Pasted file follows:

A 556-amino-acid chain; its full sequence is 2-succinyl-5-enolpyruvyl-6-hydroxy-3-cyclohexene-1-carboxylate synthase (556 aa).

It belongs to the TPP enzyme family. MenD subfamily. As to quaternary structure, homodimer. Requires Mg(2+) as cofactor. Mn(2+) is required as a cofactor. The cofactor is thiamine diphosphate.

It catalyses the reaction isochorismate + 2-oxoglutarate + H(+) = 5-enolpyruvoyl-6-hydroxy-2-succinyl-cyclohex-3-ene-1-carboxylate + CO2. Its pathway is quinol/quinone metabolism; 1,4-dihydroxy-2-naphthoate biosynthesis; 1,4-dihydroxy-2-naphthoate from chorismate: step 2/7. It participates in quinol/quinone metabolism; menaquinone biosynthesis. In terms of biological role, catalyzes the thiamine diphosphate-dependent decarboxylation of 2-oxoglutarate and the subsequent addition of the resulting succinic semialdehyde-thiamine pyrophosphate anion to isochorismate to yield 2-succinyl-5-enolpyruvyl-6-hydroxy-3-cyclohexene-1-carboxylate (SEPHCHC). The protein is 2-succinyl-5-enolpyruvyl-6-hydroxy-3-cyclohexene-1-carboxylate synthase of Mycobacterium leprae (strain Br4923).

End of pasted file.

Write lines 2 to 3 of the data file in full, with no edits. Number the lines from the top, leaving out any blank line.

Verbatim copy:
It belongs to the TPP enzyme family. MenD subfamily. As to quaternary structure, homodimer. Requires Mg(2+) as cofactor. Mn(2+) is required as a cofactor. The cofactor is thiamine diphosphate.

It catalyses the reaction isochorismate + 2-oxoglutarate + H(+) = 5-enolpyruvoyl-6-hydroxy-2-succinyl-cyclohex-3-ene-1-carboxylate + CO2. Its pathway is quinol/quinone metabolism; 1,4-dihydroxy-2-naphthoate biosynthesis; 1,4-dihydroxy-2-naphthoate from chorismate: step 2/7. It participates in quinol/quinone metabolism; menaquinone biosynthesis. In terms of biological role, catalyzes the thiamine diphosphate-dependent decarboxylation of 2-oxoglutarate and the subsequent addition of the resulting succinic semialdehyde-thiamine pyrophosphate anion to isochorismate to yield 2-succinyl-5-enolpyruvyl-6-hydroxy-3-cyclohexene-1-carboxylate (SEPHCHC). The protein is 2-succinyl-5-enolpyruvyl-6-hydroxy-3-cyclohexene-1-carboxylate synthase of Mycobacterium leprae (strain Br4923).